Reply on the Moral Issue

Thanks to Howard Ball and Philip Nitschke for this discussion. The central moral question about PAS is whether it is ever morally right to intend the death of an innocent human being. I argued that it is not, on the ground that to do so is to act contrary to the care and respect we should have for each and every person and the intrinsic aspects of their flourishing—the fundamental goods of human persons. A person’s life is not a possession but the person herself; to choose to destroy that person (even oneself), even for the purpose of alleviating that person’s suffering, is immoral. In his reply Howard Ball counters that, “a competent individual who is terminally ill can morally make a decision that life itself is no longer invaluable.” I don’t think Ball gives any support for that statement, but it deserves a reply.

Ball seems to say that while life is sometimes good in itself there are times where a rational individual can rightly conclude (though he uses the word “decide”) that her life has ceased to be in itself valuable. The idea seems to be that one’s life is valuable only if the quality of the total set of future conscious experiences does not fall below a certain threshold. If it does, then one’s life is no longer worthwhile. But I think this reduces back to the position that one’s life is not intrinsically valuable, but is good only as a condition for realizing what is intrinsically valuable, namely, conscious experience. I argued against this in my earlier essay: An individual’s life is the person herself and the person herself cannot be a mere instrumental good.

But perhaps what Ball means is that one’s life is valuable only if one values it—and so if one decides that one’s life is not worthwhile then it isn’t worthwhile. But this, I think, cannot be true. We apprehend that certain conditions are worth pursuing or preserving; we do not decide which are those fundamental, worthwhile goods. One can make a mistake about what is ultimately worthwhile, but that could not be so if it were a matter of decision rather than apprehension. A teenager jilted by his girlfriend may believe his life is not worthwhile, but we see that he is mistaken. In the same way, if an elderly patient demanded that he be killed so that his organs could be used to save others—an attempt to waive his right to life—we would rightly refuse to do so. His life remains inviolable, deserving of respect and care for his own sake, even if he decides it no longer is. Thus, when we see that our life is valuable, it actually is valuable and then we apprehend that it is so; one can’t decide that one’s life is no longer valuable.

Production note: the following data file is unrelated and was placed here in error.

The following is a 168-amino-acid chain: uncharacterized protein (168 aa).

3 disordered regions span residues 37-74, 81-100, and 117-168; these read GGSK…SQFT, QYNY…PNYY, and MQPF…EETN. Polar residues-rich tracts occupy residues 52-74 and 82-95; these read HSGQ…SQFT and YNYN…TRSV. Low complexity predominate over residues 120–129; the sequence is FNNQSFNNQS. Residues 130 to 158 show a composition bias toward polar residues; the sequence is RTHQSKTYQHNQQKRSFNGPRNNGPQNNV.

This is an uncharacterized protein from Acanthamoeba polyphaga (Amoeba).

Of course, someone might argue that it is okay to intend to destroy that which is intrinsically valuable—an innocent human life for example—in order to avoid bad consequences—in other words, a consequentialist or utilitarian position. The soundness of that ethical theory is a large topic but allow me to address it briefly. Suppose we have a homeless man as a patient in a hospital, that he has no family or friends, and that we could kill him and then by transplanting his organs save six people. Would this be morally justified? Almost everyone agrees this would not be morally right. But it is hard to see why not, if consequentialism were true. Contrary to consequentialism, it seems that some choices, such as intentionally killing a homeless person for the use of his organs, cannot be morally justified by a good end, such as saving six people. In other words, there are some goods one ought not to destroy as a means of realizing other goods or avoiding other evils. The end does not justify the means. Innocent human life is one such good, and this includes one’s own life as well as others’. In my next post I will discuss again the legal issue.

Also from this issue

Lead Essay

  • Howard Ball reviews the recent history of physician-assisted death (PAD) in America. He argues that it is a fairly direct outgrowth of other trends in our society, including the medicalization of death, the movement toward palliative end-of-life care, and the longstanding concern for individual autonomy that has characterized American legal and political thinking. Social values evolve, and he argues that allowing physicians to assist patients in dying will eventually come to be an accepted value as well, as a matter of compassion for those who are suffering.

Response Essays

  • Philip Nitschke looks back at the Baby Boom generation. All through their lives, they have broken the mold, in women’s rights, contraception, divorce, and many other areas. Now, as they approach retirement and the end of life, they are again breaking the mold. Death isn’t what it used to be, and a long, drawn-out, medicalized death may not be to everyone’s liking. Yet the law has often lagged behind, and one might even question, with Nitschke: Why do we need law, or physicians, in deliberately ending our own lives?

  • Patrick Lee urges us to observe the difference between committing suicide and foregoing burdensome treatment. Committing or assisting a suicide both disrespect the intrinsic good of human life and are objectively morally wrong. We rightly abhor pain and suffering, but this sentiment should not lead us to attack the person who is experiencing the pain and suffering. If we do, the lives of the elderly and disabled throughout our society will be devalued, with grave consequences for all.